I had a great day searching for colour rings, as several thousand Lesser Black-backed Gulls were present. In the end I read 26 colour-rings including some for the first time. Many of them were intermedius LBB Gulls from Norway.

The colour ring on the one below was a challenge to read, as the ring was obviously quite old and starting to wear. It looked like KLAS. This is from the Netherlands.

LBB Gull Green KLAS

There are still plenty of Yellow-legged Gulls at the site although fewer first year birds than last weekend. They are not quite so easy to identify now as the juvenile Herring and Lesser Black-backed Gulls are moulting their scapulars and mirroring some of the features that helped separate the young YLGs only a few days ago. Generally the YLG have whiter heads and shorter, thicker and blacker bills, but it can be fun.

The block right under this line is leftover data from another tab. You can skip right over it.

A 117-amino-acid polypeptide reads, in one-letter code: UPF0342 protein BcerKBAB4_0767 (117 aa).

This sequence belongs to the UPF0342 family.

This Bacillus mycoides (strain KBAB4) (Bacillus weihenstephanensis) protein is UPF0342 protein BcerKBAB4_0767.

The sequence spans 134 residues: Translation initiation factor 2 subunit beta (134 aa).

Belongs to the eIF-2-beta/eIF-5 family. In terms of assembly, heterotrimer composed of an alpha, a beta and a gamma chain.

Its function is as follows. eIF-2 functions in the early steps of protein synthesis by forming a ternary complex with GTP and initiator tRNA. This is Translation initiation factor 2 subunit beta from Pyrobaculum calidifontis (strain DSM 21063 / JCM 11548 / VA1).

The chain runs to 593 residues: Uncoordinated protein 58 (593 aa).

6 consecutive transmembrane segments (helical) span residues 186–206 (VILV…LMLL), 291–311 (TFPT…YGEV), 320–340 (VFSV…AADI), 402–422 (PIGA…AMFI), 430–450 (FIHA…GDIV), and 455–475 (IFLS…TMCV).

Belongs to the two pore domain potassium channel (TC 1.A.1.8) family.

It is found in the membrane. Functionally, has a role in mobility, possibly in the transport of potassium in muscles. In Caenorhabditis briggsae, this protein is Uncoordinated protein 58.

A large third or fourth winter YLG caught my eye at the lagoons and stayed around for a while.

Yellow-legged Gull

Yellow-legged Gull

Yellow-legged Gull - note the adult like P10 that is just growing

Wednesday, 16 September 2015

Caspian Gull

I spent a short while at Shawell at lunchtime today and amongst several thousand gulls was a nice second-winter Caspian Gull. As normal the falconer was there so the gulls were quite distant. Taking photos of gulls at this range with a strong breeze blowing is quite a mission, but I was able to get a few record shots.

The 70 x magnification, or power as the Americans seem to say, of my scope makes it possible for me to read colour-rings at distances of up to 400 metres if the codes are clear. One of my old (less of the old) favourites was there today - third calendar year Lesser Black-backed Gull C+F.  I have now seen C+F on 14 separate occasions. C+F is almost in adult plumage now, which is quite a transformation  from what he looked like back in January - see HERE